Mark Shannon wrote:
Michael Foord wrote:
A paper (well, presentation) has been published highlighting security problems with the hashing algorithm (exploiting collisions) in many programming languages Python included:
Although it's a security issue I'm posting it here because it is now public and seems important.
The issue they report can cause (for example) handling an http post to consume horrible amounts of cpu. For Python the figures they quoted:
reasonable-sized attack strings only for 32 bits Plone has max. POST size of 1 MB 7 minutes of CPU usage for a 1 MB request ~20 kbits/s → keep one Core Duo core busy
This was apparently reported to the security list, but hasn't been responded to beyond an acknowledgement on November 24th (the original report didn't make it onto the security list because it was held in a moderation queue). The same vulnerability was reported against various languages and web frameworks, and is already fixed in some of them.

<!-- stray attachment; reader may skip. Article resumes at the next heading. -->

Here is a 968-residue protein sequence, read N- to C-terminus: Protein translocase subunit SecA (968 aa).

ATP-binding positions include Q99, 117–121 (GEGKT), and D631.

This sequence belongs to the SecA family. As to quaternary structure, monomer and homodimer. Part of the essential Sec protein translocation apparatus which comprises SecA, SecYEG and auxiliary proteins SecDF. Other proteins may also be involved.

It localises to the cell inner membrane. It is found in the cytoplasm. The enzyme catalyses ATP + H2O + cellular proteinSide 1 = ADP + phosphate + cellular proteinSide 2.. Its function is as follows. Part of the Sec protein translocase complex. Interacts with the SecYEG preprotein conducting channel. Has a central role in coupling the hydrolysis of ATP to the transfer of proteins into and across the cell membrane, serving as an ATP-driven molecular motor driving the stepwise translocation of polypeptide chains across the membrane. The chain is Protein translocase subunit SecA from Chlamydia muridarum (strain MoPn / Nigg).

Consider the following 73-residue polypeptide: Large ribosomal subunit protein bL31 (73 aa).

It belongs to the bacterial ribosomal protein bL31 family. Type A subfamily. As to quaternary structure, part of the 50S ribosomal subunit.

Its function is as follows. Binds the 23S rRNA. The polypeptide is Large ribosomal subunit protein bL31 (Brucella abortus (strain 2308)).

Their recommended fix is to randomize the hash function.
The attack relies on being able to predict the hash value for a given string. Randomising the string hash function is quite straightforward. There is no need to change the dictionary code.
A possible (*untested*) patch is attached. I'll leave it for those more familiar with unicodeobject.c to do properly.
The paper mentions that several web frameworks work around this by limiting the number of parameters per GET/POST/HEAD request.
This sounds like a better alternative than randomizing the hash function of strings.
Uncontrollable randomization has issues when you work with multi-process setups, since the processes would each use different hash values for identical strings. Putting the base_hash value under application control could be done to solve this problem, making sure that all processes use the same random base value.
BTW: Since your randomization trick uses the current time, it would also be rather easy to tune an attack to find the currently used base_hash. To make this safe, you'd have to use a more random source for initializing the base_hash.
Note that the same hash collision attack can be used for other key types as well, e.g. integers (where it's very easy to find hash collisions), so this kind of randomization would have to be applied to other basic types too.